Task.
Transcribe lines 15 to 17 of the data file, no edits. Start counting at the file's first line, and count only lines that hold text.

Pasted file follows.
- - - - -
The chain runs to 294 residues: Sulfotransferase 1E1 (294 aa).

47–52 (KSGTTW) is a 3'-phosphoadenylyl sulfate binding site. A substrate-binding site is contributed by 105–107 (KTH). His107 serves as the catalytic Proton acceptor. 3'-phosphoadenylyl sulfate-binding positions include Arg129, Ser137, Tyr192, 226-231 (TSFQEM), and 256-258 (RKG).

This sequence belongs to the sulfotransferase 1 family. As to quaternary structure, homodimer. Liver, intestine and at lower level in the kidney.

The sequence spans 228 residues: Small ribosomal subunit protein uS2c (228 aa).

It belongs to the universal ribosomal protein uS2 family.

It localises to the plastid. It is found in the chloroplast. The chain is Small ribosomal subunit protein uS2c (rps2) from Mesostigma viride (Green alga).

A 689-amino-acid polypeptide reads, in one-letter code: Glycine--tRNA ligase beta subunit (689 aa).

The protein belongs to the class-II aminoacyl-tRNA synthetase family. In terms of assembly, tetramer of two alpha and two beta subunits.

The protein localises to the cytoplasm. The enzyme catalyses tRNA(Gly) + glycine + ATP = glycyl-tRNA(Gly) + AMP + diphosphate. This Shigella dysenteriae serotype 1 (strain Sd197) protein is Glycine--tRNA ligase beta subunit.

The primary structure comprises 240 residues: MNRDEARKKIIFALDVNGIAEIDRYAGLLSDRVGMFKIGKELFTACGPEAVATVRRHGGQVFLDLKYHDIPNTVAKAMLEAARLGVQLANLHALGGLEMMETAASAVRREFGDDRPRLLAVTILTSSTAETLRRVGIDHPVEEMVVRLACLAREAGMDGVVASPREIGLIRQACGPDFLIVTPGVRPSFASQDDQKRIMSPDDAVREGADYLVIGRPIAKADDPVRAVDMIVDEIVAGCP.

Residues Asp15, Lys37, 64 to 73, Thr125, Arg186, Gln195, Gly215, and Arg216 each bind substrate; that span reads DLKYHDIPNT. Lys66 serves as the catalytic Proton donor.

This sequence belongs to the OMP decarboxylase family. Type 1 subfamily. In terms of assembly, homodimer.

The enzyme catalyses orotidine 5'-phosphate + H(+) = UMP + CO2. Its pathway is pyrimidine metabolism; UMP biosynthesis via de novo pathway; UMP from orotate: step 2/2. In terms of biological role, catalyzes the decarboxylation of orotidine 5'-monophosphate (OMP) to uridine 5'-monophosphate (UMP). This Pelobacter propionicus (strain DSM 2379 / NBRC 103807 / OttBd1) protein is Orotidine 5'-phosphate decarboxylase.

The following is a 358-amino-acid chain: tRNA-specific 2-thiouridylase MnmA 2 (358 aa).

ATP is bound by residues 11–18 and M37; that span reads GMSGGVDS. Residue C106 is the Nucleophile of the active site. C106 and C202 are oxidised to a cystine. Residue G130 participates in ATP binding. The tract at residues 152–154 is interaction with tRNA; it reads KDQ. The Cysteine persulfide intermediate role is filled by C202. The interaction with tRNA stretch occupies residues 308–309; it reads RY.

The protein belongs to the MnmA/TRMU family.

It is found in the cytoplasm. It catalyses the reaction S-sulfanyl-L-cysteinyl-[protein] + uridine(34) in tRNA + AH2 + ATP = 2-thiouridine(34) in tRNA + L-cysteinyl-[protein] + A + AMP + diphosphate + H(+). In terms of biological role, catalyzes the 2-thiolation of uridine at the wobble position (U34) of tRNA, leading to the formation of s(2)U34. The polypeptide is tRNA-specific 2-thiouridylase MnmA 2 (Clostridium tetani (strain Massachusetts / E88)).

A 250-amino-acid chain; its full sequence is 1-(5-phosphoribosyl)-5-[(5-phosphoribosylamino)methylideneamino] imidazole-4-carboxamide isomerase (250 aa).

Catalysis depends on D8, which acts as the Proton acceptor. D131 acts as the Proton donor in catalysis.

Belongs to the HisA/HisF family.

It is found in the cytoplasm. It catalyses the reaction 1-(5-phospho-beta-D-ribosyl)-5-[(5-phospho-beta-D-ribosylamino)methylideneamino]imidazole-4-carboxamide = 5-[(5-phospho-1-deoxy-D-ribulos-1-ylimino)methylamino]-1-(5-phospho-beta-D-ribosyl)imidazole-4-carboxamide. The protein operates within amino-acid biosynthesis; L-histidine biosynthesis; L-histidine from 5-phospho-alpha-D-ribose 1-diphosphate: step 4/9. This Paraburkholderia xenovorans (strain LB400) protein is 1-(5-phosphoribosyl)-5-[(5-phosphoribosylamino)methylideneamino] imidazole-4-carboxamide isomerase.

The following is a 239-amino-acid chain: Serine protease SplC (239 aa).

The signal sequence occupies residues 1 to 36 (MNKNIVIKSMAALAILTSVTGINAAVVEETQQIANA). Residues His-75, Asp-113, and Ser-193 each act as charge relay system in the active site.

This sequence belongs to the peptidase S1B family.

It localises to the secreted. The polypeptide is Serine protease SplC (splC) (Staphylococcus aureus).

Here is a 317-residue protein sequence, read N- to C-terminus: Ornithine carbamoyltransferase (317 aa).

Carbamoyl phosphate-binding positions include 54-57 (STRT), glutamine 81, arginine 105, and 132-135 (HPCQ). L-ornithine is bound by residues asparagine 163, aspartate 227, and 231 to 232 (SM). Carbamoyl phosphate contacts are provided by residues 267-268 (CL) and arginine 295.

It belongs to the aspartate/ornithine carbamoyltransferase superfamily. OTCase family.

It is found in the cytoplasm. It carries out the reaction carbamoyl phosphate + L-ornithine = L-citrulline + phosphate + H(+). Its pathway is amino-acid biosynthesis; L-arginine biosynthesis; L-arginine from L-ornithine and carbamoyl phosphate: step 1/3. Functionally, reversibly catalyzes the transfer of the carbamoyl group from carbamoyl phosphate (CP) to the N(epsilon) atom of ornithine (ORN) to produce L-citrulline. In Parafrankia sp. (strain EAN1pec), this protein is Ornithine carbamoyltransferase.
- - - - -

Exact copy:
ATP is bound by residues 11–18 and M37; that span reads GMSGGVDS. Residue C106 is the Nucleophile of the active site. C106 and C202 are oxidised to a cystine. Residue G130 participates in ATP binding. The tract at residues 152–154 is interaction with tRNA; it reads KDQ. The Cysteine persulfide intermediate role is filled by C202. The interaction with tRNA stretch occupies residues 308–309; it reads RY.

The protein belongs to the MnmA/TRMU family.

It is found in the cytoplasm. It catalyses the reaction S-sulfanyl-L-cysteinyl-[protein] + uridine(34) in tRNA + AH2 + ATP = 2-thiouridine(34) in tRNA + L-cysteinyl-[protein] + A + AMP + diphosphate + H(+). In terms of biological role, catalyzes the 2-thiolation of uridine at the wobble position (U34) of tRNA, leading to the formation of s(2)U34. The polypeptide is tRNA-specific 2-thiouridylase MnmA 2 (Clostridium tetani (strain Massachusetts / E88)).